Vietnam Management Channel

Should Airbnb apartments be taxed? HoREA wants to tax the apartment rental business

HoREA says a legal framework is needed to manage the short-term apartment rental business.

The Ho Chi Minh City Real Estate Association (HoREA) has drafter a proposal for Ho Chi Minh City authorities that calls for taxation of the short-term apartment rental business and that regulations be developed to better manage business operations on Airbnb and similar online platforms, which is developing rapidly in big cities.

HoREA said that the last three or four years has seen a dramatic increase in the short-term rental business in Vietnam’s major cities but that current laws and regulations, some of which are included the Law on Housing 2014 and the Law on Real Estate Business 2014, do not have regulations in place for the operation of the short-term apartment rental business.

The Law on Housing 2014 prohibits the use of apartments for non-residential purposes. Under this law, landlord’s leasing rights are recognized, but the law does not allow is conceived as being applicable to medium and long-term apartment rental, and not for short-term rentals.

HoREA notes in their proposal that in many countries, individual landlords who are active in the short-term rental business on internet platforms like Airbnb must register their business, certify that apartments are safe and pay taxes on income derived from rentals. Additionally, many cities have set limits on the number of days an apartment can be rented each year, with certain days or times of the year being prohibited.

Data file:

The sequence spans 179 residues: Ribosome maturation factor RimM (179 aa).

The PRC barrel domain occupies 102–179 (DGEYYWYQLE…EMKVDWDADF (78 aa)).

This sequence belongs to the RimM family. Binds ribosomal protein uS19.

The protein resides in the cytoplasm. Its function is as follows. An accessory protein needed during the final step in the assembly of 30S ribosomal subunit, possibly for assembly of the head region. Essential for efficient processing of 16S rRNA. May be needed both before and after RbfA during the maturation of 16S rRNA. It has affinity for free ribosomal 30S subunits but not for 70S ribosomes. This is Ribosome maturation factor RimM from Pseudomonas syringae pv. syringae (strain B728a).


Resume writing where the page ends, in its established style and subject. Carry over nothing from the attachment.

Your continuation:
HoREA says that Vietnam doesn’t have the correct legal framework for this kind of business and HoREA Chairman Le Hoang Chau has gone on record saying that the established laws should be amended towards the short-term rental business and landlords must register their business and pay taxes.

“An adequate and proper legal framework for short-term rental business will not only help promote the positive development of the sharing economy business model but also generate revenue for the State.”

While many landlords complain that they have to pay various expenses from their revenue such as cleaning and booking commissions, owners of hotels note that they are in the same business, with many of their guests only staying one-night, but they also have management, staff and other expenses, but they still pay taxes.

HoREA’s Chau said also that business registration and payment of taxes should be part of the Industry 4.0 gig economy and that the government should develop the legal framework to manage these operations.

A report by Grant Thornton on Vietnam’s hospitality and lodging industry in showed that Airbnb’s rental market has seen rapid growth in Vietnam.

Grant Thornton estimates that there were 6,500 apartments and houses available for short term rentals in 2016, and that this number increased to 16,000 units in 2017 and has continued to expand to 30,000 apartments and houses available in 2019.

Vietnam’s tourism industry has taken a sever hit because of the global COVID-19 pandemic, but tourism industry experts say that because of Vietnam’s handling of COVID-19, the country is considered “very safe” and they predicted that tourism will rebound quickly once the world is able to control COVID-19 and international tourism resumes.




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